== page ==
Intermittent Extended Letrozole Fails in Postmenopausal Breast Cancer

An intermittent schedule with extended adjuvant letrozole did not improve disease-free survival in postmenopausal breast cancer patients.

An intermittent dosing schedule with extended adjuvant letrozole did not improve disease-free survival (DFS) over continuous treatment with the agent in postmenopausal women with hormone receptor–positive breast cancer, according to the randomized phase III SOLE trial.

“The magnitude of the beneficial effect of 5 years of extended letrozole use in postmenopausal women who have previously received an aromatase inhibitor for 5 years is low,” wrote study authors led by Marco Colleoni, MD, of the European Institute of Oncology in Milan, Italy. That small effect may be partially due to acquired resistance, and animal studies suggest that such resistance can be reversed by discontinuing treatment.

The investigators tested whether discontinuing and restarting letrozole might improve outcomes. The trial included 4,884 women (4,851 in the intention-to-treat population), randomized to either continuous letrozole use (2.5 mg/day for 5 years; 2,426 patients) or to intermittent letrozole (2.5 mg/day for 9 months followed by a 3-month break in years 1–4, and 2.5 mg/day for all 12 months of year 5; 2,425 patients). The results were published in Lancet Oncology.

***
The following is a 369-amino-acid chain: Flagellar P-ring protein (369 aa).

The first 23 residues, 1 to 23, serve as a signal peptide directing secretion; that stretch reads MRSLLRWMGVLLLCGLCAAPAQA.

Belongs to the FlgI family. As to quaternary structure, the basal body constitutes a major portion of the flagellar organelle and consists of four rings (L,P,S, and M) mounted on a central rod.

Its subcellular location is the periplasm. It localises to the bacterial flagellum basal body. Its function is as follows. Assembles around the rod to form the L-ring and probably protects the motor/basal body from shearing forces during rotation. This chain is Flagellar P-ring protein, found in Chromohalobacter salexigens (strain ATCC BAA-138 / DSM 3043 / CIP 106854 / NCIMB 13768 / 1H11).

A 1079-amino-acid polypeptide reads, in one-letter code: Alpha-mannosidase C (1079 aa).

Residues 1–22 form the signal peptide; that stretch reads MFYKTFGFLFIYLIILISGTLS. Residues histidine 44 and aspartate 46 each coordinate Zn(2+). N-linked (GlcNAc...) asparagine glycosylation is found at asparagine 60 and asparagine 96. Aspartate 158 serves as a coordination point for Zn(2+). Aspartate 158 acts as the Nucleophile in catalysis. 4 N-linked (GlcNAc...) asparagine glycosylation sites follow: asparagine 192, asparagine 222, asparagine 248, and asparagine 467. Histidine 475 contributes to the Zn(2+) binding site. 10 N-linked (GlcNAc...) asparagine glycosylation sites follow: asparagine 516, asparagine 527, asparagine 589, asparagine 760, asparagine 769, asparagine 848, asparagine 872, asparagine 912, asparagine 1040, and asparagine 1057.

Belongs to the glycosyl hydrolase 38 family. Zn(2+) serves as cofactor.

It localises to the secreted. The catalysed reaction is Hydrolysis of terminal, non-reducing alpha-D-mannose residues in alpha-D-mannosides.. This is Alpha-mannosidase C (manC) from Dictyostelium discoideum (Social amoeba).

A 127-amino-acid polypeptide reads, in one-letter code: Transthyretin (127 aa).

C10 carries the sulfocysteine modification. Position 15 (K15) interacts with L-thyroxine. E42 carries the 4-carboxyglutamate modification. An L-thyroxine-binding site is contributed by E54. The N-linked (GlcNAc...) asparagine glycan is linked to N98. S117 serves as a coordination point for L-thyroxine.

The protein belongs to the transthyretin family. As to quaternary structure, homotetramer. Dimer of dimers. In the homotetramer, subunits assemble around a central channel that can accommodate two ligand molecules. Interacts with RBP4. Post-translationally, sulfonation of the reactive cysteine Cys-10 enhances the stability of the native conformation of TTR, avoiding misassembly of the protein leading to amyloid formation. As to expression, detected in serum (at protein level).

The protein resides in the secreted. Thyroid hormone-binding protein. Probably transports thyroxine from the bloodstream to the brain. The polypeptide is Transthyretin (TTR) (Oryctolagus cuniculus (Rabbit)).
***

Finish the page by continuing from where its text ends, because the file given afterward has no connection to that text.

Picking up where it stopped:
The median age at randomization was 60 years, and the median duration of previous endocrine therapy was 5.0 years.

After a median follow-up period of 60 months, the DFS rates did not differ between the two groups. The 5-year DFS rate was 85.8% with intermittent letrozole, and 87.5% with continuous therapy, for a hazard ratio (HR) of 1.08 (95% CI, 0.93–1.26; P = .31). The sites of DFS events were also no different between the groups, and subgroup analyses showed no differences between the treatments based on age, body mass index, tumor size or grade, estrogen/progesterone receptor or HER2 status of the primary tumor, and other factors. A multivariable analysis confirmed the primary analysis, with an HR of 1.07 (95% CI, 0.92–1.25).

Secondary outcomes also did not differ. There were similar numbers of breast cancer events in each group; 90.9% of intermittent patients were free from breast cancer at 5 years, compared with 91.2% in the continuous group. Distant recurrences were seen in 7% of each group. The HR for overall survival was 0.85 (95% CI, 0.68–1.06; P = .16).

The adverse event profile of letrozole was “as expected” and did not differ significantly between the two groups.

“We conclude that extended treatment with intermittent letrozole did not improve DFS vs treatment with continuous letrozole,” the authors wrote. “The safety, quality-of-life, and efficacy results of the intermittent administration provide clinically relevant information…and support the safety of this option for temporary treatment breaks in selected patients who might require them.”